Role of new regional policy of Uzbekistan in political and economic processes in Central Asia

Vladimir Norov, former Minister of Foreign Affairs of Uzbekistan and current Director of the Institute for Strategic and Interregional Studies under the President of the Republic of Uzbekistan, participated in the Astana Club meeting in the Kazakh capital on Nov. 13-14. These are his remarks provided exclusively to The Astana Times, edited for space and publication style.

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 Despite the fact that for the first time the representative of our institute is participating in the meetings of this platform, we are well aware of its high intellectual status, which allowed Astana Club to prove itself as an international debate ground for discussing the most urgent issues, which are affecting the world as a whole and the Eurasia region in particular. In this sense, I would like to note that Astana, the most northern capital in Asia, has confidently declared itself as one of the centres for holding representative forums of international importance.

This year alone the capital of fraternal Kazakhstan hosted many important events at a high level, including the Summit of the heads of Shanghai Cooperation Organisation member states, the International Specialized Exhibition EXPO 2017, the first summit of the Organisation of Islamic Cooperation on Science and Technology. In a short time, the new capital, which was born as the architectural masterpiece of the first President of Kazakhstan, gained the status of a nationwide idea, became a symbol of independence and global success of the young state.

Uzbekistan welcomes Kazakhstan’s foreign policy initiatives and active efforts of President Nursultan Nazarbayev, aimed at strengthening regional security, enhancing the authority and role of Kazakhstan in the world arena.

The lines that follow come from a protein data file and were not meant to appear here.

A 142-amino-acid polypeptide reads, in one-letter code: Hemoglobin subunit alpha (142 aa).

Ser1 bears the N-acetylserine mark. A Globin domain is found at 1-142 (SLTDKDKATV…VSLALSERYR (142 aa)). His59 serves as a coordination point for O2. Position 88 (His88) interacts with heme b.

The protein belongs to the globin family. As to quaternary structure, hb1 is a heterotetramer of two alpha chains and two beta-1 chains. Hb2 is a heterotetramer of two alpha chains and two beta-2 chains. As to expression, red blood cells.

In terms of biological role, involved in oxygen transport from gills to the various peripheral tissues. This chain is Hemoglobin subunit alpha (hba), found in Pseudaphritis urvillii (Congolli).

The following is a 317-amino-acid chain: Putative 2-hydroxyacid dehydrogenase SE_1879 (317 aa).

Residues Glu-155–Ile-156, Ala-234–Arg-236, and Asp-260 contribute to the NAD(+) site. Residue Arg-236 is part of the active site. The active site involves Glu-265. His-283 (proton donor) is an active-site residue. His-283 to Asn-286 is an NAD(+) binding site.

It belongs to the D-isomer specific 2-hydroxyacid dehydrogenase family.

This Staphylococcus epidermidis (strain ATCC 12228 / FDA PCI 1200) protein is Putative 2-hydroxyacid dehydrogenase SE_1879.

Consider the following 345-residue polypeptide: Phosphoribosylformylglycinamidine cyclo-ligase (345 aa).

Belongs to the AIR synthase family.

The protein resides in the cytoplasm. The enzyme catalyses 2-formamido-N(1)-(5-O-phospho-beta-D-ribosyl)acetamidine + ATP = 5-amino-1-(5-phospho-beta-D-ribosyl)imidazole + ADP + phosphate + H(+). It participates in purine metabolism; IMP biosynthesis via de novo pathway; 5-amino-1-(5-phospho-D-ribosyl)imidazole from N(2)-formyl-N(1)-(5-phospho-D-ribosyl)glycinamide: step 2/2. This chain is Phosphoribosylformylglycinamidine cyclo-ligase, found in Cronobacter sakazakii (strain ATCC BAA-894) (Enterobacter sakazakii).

The personal contribution of the head of Kazakhstan in strengthening relations with Uzbekistan is invaluable. The acknowledgment of this was the presenting to the leader of Kazakhstan of the high state award of Uzbekistan, the Order of “El-yurt Hurmati.”

Central Asia is an integral and organic part of Eurasia, being located in the heart of the continent. Our region plays the role of an important link connecting Europe and the Middle East, South and East Asia. The ability of the Central Asian countries, in working together, to ensure peace, stability and prosperity in the region will largely determine the dynamics of the most important processes in Eurasia.

Describing the core directions of Uzbekistan’s modern foreign policy, President Shavkat Mirziyoyev has confirmed that the region of Central Asia is a main priority and called this “a conscious choice.”

“A peaceful and economically prosperous Central Asia is our most important goal and key task,” the President stated during the 72nd session of the United Nations General Assembly. He has once again spoken of his readiness to reasonable compromises with the countries of Central Asia on all issues without exception.

In this regard, it is encouraging to note that today in Central Asia there is a qualitatively new dynamic in the development of interstate relations. Noticeably intensified political dialogue at the highest and the high levels and interdepartmental and interregional relations of neighbouring countries have increased. As a result, we are observing an increase in trade and economic relations, and, most importantly, a new impetus has been given to the process of resolving long-standing region-wide problems.

All this gives grounds for asserting that 2017 is really “historical,” in many cases a “breakthrough” year for the people of our region. Thus, our nations have demonstrated their readiness and desire for cooperation and a responsibility for a common future.